The Angel on our Shoulder: Cultivating a Relationship with Death
Einstein once said, “One cannot solve a problem on the same level on which it was created.” In order to transform this world, we need to be able to transcend it. In order to live transcendently (being in the world while at the same time operating from a higher level), we need to overcome our fear of death. Our fear of death keeps us earth-bound in the same way that someone who fears airplanes will never be able to fly. When we fear death, everything in this world takes on a distorted significance. Every loss is an ultimate loss, every deprivation is like the end of the world, every blow to our self is a fatal blow. That is because this world becomes all that we have, and that makes us hold onto everything with (pardon the expression) a death-grip.
From this perspective, the fear of death is the root of all fears because it gives significance to all other fears. Without the fear of death, all losses, blows, disappointments and risks become just interesting pictures on the movie screen of life. When we embrace death, everything in this life takes a more proportional significance. In effect, we are piercing through the veil of illusion, and seeing this life for what it is – one phase in a larger (and perhaps never-ending) cycle that includes death and what comes beyond.
How does one cultivate a relationship with death? Firstly, we need to realize that we will not (as long as we are still here) get to the truth of what death is, and what comes beyond. This is both good news and bad. Good news because all that bad stuff that we heard, or were told to believe, is likely not true at all. It is bad news because we will never (in this lifetime) know for sure just what is the truth. So, let’s make that ambiguity work for us. In the absence of the absolute truth, we might as well embrace the version that is the most enlivening, enlightening and useful to us. As well as the one that squares most closely with the accounts of those who (for some reason or other) have gotten a glimpse beyond and lived to come back and tell the tale. (Interestingly, those who have had negative experiences in those circumstances are often those who were taught that that was what they could expect, and it was what they subliminally believed they deserved.)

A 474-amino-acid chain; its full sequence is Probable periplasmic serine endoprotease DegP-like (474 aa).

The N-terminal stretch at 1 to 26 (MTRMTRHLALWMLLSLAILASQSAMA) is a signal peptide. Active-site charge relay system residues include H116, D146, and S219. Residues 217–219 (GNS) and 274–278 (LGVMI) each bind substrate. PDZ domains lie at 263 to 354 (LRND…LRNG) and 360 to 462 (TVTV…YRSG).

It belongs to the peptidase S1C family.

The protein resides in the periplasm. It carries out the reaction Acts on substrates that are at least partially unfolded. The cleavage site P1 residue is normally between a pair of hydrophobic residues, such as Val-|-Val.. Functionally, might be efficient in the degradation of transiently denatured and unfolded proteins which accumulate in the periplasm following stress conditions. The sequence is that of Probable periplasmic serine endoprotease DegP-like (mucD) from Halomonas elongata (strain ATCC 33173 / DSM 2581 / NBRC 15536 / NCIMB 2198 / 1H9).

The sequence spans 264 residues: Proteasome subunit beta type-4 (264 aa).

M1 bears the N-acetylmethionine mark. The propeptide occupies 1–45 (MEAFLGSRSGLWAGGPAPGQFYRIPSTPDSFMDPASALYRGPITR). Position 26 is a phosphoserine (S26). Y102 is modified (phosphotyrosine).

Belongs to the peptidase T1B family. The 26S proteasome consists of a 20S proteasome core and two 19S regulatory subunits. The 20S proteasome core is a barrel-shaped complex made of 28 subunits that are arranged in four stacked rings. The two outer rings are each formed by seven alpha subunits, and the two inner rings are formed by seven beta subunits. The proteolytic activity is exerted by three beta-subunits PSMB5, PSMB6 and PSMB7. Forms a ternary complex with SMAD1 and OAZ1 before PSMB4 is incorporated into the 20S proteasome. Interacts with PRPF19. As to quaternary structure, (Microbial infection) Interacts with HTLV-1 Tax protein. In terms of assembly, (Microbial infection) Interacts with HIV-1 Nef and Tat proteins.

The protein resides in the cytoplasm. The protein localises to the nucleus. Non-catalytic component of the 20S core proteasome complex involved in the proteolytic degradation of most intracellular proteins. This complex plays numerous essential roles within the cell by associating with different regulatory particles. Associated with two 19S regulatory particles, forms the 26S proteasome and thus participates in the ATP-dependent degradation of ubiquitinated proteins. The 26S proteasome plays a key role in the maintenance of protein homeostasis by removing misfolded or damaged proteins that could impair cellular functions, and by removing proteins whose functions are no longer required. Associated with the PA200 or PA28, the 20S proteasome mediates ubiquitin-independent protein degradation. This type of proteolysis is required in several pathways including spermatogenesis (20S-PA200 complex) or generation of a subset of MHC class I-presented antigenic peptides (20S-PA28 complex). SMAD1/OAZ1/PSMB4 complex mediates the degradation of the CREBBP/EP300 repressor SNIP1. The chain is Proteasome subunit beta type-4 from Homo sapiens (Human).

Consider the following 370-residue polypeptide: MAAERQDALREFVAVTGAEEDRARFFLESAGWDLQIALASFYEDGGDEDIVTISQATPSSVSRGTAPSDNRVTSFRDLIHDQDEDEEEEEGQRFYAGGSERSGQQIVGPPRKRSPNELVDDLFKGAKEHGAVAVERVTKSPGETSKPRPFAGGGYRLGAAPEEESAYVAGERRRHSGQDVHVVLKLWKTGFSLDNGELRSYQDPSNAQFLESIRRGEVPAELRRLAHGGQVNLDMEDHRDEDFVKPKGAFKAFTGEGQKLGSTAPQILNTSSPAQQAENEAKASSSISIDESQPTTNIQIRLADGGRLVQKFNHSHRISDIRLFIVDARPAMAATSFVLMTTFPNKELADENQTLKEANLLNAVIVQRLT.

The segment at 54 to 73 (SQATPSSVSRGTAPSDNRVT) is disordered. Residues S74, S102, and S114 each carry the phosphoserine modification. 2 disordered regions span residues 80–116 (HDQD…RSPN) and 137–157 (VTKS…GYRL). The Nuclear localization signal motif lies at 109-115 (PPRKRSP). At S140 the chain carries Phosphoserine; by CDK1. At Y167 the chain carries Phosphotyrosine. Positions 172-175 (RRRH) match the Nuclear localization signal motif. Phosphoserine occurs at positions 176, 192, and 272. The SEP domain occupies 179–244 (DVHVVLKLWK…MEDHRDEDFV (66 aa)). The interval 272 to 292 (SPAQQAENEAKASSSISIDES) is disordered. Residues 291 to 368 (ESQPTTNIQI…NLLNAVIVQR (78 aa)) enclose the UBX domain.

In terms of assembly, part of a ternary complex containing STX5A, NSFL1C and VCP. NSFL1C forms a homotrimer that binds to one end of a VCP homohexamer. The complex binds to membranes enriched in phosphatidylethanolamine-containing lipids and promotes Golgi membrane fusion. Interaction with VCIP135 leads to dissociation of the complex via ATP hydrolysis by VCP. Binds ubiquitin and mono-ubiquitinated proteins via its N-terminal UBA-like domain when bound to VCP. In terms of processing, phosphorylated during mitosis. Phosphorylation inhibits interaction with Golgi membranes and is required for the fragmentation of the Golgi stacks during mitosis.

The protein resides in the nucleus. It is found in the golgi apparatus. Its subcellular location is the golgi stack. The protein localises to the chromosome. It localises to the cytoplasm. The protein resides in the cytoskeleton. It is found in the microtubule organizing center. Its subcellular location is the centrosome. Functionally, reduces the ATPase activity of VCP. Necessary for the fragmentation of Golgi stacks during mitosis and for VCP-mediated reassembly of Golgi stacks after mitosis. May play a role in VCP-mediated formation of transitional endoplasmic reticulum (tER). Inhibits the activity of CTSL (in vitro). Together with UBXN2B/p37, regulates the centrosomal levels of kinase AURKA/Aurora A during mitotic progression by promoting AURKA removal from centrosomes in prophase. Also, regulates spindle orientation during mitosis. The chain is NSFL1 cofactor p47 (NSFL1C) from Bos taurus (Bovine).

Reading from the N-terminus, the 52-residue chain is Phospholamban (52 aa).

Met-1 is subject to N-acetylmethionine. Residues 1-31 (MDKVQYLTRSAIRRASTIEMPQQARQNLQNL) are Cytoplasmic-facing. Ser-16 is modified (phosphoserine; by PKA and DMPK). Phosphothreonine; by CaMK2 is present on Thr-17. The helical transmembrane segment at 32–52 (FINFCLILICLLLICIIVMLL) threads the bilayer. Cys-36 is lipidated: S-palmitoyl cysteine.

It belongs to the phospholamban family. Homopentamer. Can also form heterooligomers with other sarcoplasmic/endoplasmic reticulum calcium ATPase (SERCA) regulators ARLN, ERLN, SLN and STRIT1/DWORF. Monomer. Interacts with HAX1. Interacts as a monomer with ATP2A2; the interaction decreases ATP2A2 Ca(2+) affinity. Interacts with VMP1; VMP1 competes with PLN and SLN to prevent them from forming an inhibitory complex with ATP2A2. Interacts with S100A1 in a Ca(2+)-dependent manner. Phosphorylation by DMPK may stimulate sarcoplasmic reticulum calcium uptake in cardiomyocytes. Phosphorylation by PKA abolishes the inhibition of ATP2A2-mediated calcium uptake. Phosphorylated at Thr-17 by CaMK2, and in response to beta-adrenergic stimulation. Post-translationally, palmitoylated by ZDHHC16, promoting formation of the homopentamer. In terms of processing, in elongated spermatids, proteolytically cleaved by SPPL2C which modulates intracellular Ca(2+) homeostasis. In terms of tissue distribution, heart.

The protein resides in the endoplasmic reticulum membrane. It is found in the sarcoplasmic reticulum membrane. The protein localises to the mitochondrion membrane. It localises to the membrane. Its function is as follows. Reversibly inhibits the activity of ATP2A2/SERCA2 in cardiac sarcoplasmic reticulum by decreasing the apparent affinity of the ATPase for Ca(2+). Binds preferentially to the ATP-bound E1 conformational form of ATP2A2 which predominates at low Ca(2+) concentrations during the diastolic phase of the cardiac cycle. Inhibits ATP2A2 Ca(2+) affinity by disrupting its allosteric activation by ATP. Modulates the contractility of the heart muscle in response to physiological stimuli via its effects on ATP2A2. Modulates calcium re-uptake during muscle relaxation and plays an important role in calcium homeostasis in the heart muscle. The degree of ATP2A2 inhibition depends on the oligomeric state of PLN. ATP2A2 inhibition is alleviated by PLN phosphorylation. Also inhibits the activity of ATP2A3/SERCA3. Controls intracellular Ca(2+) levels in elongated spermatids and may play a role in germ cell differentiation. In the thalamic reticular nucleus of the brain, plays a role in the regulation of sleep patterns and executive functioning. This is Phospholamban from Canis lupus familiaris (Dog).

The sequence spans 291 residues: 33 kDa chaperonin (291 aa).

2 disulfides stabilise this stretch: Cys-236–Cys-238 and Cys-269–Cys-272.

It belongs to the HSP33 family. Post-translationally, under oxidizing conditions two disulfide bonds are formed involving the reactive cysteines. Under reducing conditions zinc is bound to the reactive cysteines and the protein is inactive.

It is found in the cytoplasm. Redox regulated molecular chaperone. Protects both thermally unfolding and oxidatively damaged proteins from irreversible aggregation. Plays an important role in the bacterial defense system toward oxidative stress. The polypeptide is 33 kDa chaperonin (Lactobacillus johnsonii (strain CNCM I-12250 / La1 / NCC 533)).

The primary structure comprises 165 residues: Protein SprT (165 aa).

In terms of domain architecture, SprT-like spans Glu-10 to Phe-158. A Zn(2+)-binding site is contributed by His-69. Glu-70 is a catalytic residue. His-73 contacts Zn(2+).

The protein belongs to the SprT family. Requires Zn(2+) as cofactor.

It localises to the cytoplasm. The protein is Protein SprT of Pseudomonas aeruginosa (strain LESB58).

According to many spiritual traditions, this life is a place where we have volunteered to go to learn the lessons that our spirit needs for its growth. When we learn what we signed up for, we ‘graduate’ to the next higher level, perhaps returning here again to learn more, or to help others in their journey. From this perspective, death is simply the transition between this world and the next higher level. If we are mentally and spiritually prepared, it is as easy as taking off a garment that we have outgrown. It is a relief, a sense of bliss, a coming home. We are received with joy by those who have returned before us – like a ship returning safely to shore after a long journey – with our loved ones at the dock to welcome our safe harbor. This version also fits with the accounts of those that have glimpsed the beyond – or made the transition and then returned. As sense of joy, an experience of surpassing love and beauty, a feeling that one has awakened from a semi-dreaming state.
When we are comfortable with death, particularly when we can see it as simply the transition to the next great, blissful adventure, we dwell more comfortably in this world, even with its messiness, complexities and challenges. We can live with our own mortality without contracting in fear. We do not become overly attached to what we have, and what we have been denied. We also are able to reach out to others with a sense of serenity, love and peace. When we are comfortable with dying, we can face the truly great challenge, the challenge of becoming fully born in the world, and helping others to do so as well.
Next Column: Becoming Fully Born: How Facing Mortality Completes Our Birth